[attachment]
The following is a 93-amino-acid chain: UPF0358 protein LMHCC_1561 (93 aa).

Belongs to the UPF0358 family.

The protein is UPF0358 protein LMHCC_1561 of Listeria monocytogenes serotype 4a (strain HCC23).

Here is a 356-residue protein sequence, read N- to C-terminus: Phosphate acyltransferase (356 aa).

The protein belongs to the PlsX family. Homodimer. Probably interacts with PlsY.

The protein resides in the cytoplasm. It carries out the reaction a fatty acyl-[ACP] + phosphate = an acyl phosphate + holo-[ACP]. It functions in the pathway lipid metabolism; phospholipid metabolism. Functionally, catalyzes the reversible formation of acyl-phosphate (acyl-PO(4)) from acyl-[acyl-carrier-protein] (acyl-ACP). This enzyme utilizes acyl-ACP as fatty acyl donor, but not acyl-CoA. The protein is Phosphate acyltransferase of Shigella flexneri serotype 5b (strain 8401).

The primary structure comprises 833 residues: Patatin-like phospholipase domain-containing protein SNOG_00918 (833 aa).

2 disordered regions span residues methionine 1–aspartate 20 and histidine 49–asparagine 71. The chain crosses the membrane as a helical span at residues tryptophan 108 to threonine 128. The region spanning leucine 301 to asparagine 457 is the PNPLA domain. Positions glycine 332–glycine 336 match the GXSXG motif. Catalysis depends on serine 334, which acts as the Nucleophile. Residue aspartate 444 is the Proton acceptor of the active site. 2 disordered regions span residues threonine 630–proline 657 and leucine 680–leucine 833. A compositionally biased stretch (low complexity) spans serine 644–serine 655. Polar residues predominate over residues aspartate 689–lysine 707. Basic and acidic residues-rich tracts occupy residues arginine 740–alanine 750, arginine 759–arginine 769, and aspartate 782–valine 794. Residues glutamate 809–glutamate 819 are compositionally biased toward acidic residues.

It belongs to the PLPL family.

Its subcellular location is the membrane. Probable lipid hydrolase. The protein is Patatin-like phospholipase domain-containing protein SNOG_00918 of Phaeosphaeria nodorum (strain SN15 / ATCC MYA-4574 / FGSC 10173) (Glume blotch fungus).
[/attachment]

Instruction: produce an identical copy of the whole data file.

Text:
The following is a 93-amino-acid chain: UPF0358 protein LMHCC_1561 (93 aa).

Belongs to the UPF0358 family.

The protein is UPF0358 protein LMHCC_1561 of Listeria monocytogenes serotype 4a (strain HCC23).

Here is a 356-residue protein sequence, read N- to C-terminus: Phosphate acyltransferase (356 aa).

The protein belongs to the PlsX family. Homodimer. Probably interacts with PlsY.

The protein resides in the cytoplasm. It carries out the reaction a fatty acyl-[ACP] + phosphate = an acyl phosphate + holo-[ACP]. It functions in the pathway lipid metabolism; phospholipid metabolism. Functionally, catalyzes the reversible formation of acyl-phosphate (acyl-PO(4)) from acyl-[acyl-carrier-protein] (acyl-ACP). This enzyme utilizes acyl-ACP as fatty acyl donor, but not acyl-CoA. The protein is Phosphate acyltransferase of Shigella flexneri serotype 5b (strain 8401).

The primary structure comprises 833 residues: Patatin-like phospholipase domain-containing protein SNOG_00918 (833 aa).

2 disordered regions span residues methionine 1–aspartate 20 and histidine 49–asparagine 71. The chain crosses the membrane as a helical span at residues tryptophan 108 to threonine 128. The region spanning leucine 301 to asparagine 457 is the PNPLA domain. Positions glycine 332–glycine 336 match the GXSXG motif. Catalysis depends on serine 334, which acts as the Nucleophile. Residue aspartate 444 is the Proton acceptor of the active site. 2 disordered regions span residues threonine 630–proline 657 and leucine 680–leucine 833. A compositionally biased stretch (low complexity) spans serine 644–serine 655. Polar residues predominate over residues aspartate 689–lysine 707. Basic and acidic residues-rich tracts occupy residues arginine 740–alanine 750, arginine 759–arginine 769, and aspartate 782–valine 794. Residues glutamate 809–glutamate 819 are compositionally biased toward acidic residues.

It belongs to the PLPL family.

Its subcellular location is the membrane. Probable lipid hydrolase. The protein is Patatin-like phospholipase domain-containing protein SNOG_00918 of Phaeosphaeria nodorum (strain SN15 / ATCC MYA-4574 / FGSC 10173) (Glume blotch fungus).